Then the tempo gets raised. "I Can See You," definitely shows some early Heep on steroids. It's got that quirky melodic sensibility to the vocal part that Heep was often known for in the 70's. Phil Lanzon's Hammond organ is again on prominent display - as it is on most of the album. The Hammond organ is a more powerful Rock instrument than many Rock fans give it credit for, but listening to Heep and Deep Purple it is clearly a musical weapon. Drummer Russell Gilbrook pounds away with power and energy, but also with a sense of purpose and a sense of dynamics that really helps the song. Clearly, he was a great addition to the band when original drummer Lee Kerslake (also ex-Ozzy) had to leave the band due to health issues. "I Can See You," makes for two big winners in a row.
And the band makes it three for three with the title track, which is another high octane, high energy song. This one adds some Maiden-esque melodies vocally without going full bore into heavy Heavy Metal. This is Heavy Metal in a 1970's sense. It's the kind of thing that is now considered to be, "Classic Rock, " but back in the 70's and early 80's was definitely considered Heavy Metal. This is one of the best songs on the album, and that says an awful lot. "Into the Wild," is a great song, period.
Then the Battle Rages On era Deep Purple sounds come into play big time on, "Money Talk." This song would have fit perfectly on that album - and would have also fit fairly well on Purpendicular as well. This one is a mid tempo song with huge riffs. It is infectiously catchy, but doesn't wear out it's welcome even if overplayed - the sign of a great song. So the band is four for four out of the gate. Can they possibly make it five for five?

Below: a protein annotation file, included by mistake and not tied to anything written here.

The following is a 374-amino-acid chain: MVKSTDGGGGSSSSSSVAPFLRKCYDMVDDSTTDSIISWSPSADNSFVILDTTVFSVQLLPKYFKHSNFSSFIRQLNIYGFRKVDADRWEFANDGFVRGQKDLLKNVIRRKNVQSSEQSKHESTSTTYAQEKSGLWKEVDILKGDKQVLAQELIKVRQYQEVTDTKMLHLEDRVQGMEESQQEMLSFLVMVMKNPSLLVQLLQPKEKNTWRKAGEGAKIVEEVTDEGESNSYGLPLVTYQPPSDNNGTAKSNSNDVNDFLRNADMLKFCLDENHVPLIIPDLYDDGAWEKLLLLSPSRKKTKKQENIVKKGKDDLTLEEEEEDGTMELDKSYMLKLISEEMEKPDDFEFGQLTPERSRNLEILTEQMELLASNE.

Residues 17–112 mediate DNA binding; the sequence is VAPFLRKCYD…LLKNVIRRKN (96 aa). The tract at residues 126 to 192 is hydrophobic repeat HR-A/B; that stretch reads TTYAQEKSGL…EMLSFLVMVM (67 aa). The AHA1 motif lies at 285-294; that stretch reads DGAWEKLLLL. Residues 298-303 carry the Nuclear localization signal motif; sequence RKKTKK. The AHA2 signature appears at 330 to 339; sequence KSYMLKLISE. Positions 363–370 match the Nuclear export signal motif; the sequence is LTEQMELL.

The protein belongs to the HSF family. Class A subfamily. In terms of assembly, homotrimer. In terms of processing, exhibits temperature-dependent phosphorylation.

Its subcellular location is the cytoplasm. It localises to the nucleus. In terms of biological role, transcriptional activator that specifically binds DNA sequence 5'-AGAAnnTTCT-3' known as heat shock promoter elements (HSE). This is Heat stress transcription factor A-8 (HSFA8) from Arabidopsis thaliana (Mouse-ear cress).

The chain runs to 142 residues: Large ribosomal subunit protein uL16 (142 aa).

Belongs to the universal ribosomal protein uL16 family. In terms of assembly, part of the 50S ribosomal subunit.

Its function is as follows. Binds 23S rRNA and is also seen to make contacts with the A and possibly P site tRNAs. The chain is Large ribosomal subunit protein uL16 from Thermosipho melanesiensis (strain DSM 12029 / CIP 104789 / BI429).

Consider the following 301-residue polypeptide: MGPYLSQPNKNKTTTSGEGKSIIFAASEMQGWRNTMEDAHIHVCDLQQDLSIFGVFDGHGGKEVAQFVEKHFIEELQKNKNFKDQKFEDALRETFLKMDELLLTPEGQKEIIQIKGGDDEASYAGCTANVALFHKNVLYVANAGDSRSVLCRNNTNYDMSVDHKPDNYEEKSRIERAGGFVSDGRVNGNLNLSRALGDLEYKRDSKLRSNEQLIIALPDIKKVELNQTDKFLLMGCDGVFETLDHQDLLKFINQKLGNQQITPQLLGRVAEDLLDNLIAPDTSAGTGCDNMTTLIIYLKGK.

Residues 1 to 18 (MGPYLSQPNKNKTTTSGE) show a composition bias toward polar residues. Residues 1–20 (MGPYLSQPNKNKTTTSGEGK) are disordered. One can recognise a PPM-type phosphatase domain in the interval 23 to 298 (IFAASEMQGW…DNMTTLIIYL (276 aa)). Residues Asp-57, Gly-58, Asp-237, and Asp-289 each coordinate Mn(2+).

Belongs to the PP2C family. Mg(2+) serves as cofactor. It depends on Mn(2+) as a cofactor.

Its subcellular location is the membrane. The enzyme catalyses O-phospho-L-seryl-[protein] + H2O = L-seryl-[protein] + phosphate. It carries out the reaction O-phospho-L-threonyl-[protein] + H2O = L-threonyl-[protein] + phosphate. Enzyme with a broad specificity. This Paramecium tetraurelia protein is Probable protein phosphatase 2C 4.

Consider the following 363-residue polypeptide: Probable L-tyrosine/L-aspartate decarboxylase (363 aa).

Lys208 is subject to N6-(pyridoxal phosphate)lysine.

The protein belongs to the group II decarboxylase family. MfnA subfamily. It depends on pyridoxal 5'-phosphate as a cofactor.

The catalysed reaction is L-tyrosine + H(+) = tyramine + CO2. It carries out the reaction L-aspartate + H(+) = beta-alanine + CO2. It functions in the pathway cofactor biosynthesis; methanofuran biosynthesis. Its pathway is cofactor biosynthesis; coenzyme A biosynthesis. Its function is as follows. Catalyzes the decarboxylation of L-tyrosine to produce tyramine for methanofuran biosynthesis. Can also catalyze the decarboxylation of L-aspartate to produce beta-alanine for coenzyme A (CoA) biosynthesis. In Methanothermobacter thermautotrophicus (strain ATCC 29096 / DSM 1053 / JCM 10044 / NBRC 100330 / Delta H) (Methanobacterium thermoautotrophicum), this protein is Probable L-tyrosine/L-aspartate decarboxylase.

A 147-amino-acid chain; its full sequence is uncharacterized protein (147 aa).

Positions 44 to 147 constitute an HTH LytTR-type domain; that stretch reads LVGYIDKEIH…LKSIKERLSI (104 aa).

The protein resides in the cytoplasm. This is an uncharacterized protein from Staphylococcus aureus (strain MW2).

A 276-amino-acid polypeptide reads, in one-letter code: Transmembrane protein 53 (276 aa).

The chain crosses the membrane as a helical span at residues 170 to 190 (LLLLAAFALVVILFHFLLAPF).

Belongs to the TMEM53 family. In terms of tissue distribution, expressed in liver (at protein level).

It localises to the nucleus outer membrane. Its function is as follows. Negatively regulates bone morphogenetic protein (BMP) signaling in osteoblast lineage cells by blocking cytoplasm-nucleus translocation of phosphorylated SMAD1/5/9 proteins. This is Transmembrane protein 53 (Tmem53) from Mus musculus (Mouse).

Yep. They sure can - and did! A pulsing groove comes over the speakers when, "I'm Ready," comes on, leading into some decent riffing and great vocal melodies. Absolutely fantastic vocal melodies and harmonies that include a hook to die for. This is a mature, experienced band that also manages to sound vibrant and fresh. That's a great combination. Add that amazing, somewhat funky groove to the mix and this is a perfect song. Absolutely perfect.
There is no pretentiousness here - just a band doing what they do best, and loving it! Even if the rest of the album were crap it would be worth buying just for the first five songs! They're that good.
And it is at this point that Uriah Heep gets back to being the Uriah Heep of the early 70's. "Trail of Diamonds," echoes the moodier, mellower tracks that Heep included on albums like The Magician's Birthday and Salisbury, complete with the dynamics that often incuded harder & heavier sections. This is the Progressive side of Uriah Heep (combined with just a hint of the 60's psychedelia that was present on most of their early 70's albums). The Hard Rock part of, "Trail," sounds like 80's Heep mixed with Asia and Black Rose or Renegade era Thin Lizzy. This is a song of substance over hooks, and right in the middle of the album is the perfect place for this song. It's good. Very good.